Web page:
Day 3 began with a brief visit to northern Idaho’s main tourist town, Coeur d’Alene (pronounced core-da-LEAN). The biggest attraction is the lake of the same name, which laps at the southern end of downtown. The lake was my first stop.
Coeur d’Alene is located along Interstate 90 in the Idaho panhandle, just east of Spokane and the ID/WA state line. The downtown area is located south of the interstate. Follow the Business 90 signs (the green interstate signs) which will take you directly to the lake, and Coeur d’Alene City Park.
Lake Coeur d’Alene is long (about 30 miles) but narrow (only about a mile or two wide in most places). It was brilliantly blue on this cool September morning, but a stiff breeze coming off the lake made Coeur d’Alene City Park less than pleasant. I was also a little annoyed that I would have to pay to park here–$2 or $3 if I recall, which wasn’t quite worth it, since I only wanted to quickly explore the park and take a few pictures. Worse yet, it was one of those parking arrangements that required you to walk to a central collections box, fill out an envelope, place a receipt on your dashboard, or some other sort of rigamarole. Worse yet, it was obvious the city had taken away any other opportunity to park nearby, which I’m sure makes sense for them financially, but didn’t make me happy.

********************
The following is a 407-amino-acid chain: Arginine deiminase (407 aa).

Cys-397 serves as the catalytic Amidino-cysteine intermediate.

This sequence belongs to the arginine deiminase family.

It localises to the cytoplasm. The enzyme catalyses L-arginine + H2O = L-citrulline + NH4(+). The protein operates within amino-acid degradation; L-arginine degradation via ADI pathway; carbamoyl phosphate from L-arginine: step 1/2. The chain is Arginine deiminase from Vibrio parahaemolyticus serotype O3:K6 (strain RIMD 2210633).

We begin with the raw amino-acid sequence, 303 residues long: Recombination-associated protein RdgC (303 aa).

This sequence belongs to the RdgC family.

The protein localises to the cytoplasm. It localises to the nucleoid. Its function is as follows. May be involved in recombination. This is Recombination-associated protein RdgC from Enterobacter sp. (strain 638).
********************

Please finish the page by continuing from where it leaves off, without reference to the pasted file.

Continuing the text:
In other words, I took a couple of pictures (quickly, while watching for police to roll up) then headed into town.
Downtown Coeur d’Alene was clean, tidy, and had everything you’d expect from a town that attracts tourists. The main streets had a nice, small town feel. Not much was open though, probably because it was still early.
Coeur d’Alene (and many other small towns I visited on this trip) has made its downtown more attractive, with a public art sculpture project. This one is called “Celestial Sphere”.
At any rate, Coeur d’Alene was nice, but I didn’t find much to occupy my attention. So I headed out, continuing on Interstate 90…
… where I finally found a good place to view the lake, by the side of the interstate. This viewpoint was only accessible to eastbound drivers, though, and it required a rather quick slow-down. If you miss it, don’t sweat it.
Note: This trip was first published in 2006. Much of the same area was covered in the Big Sky trip in 2014.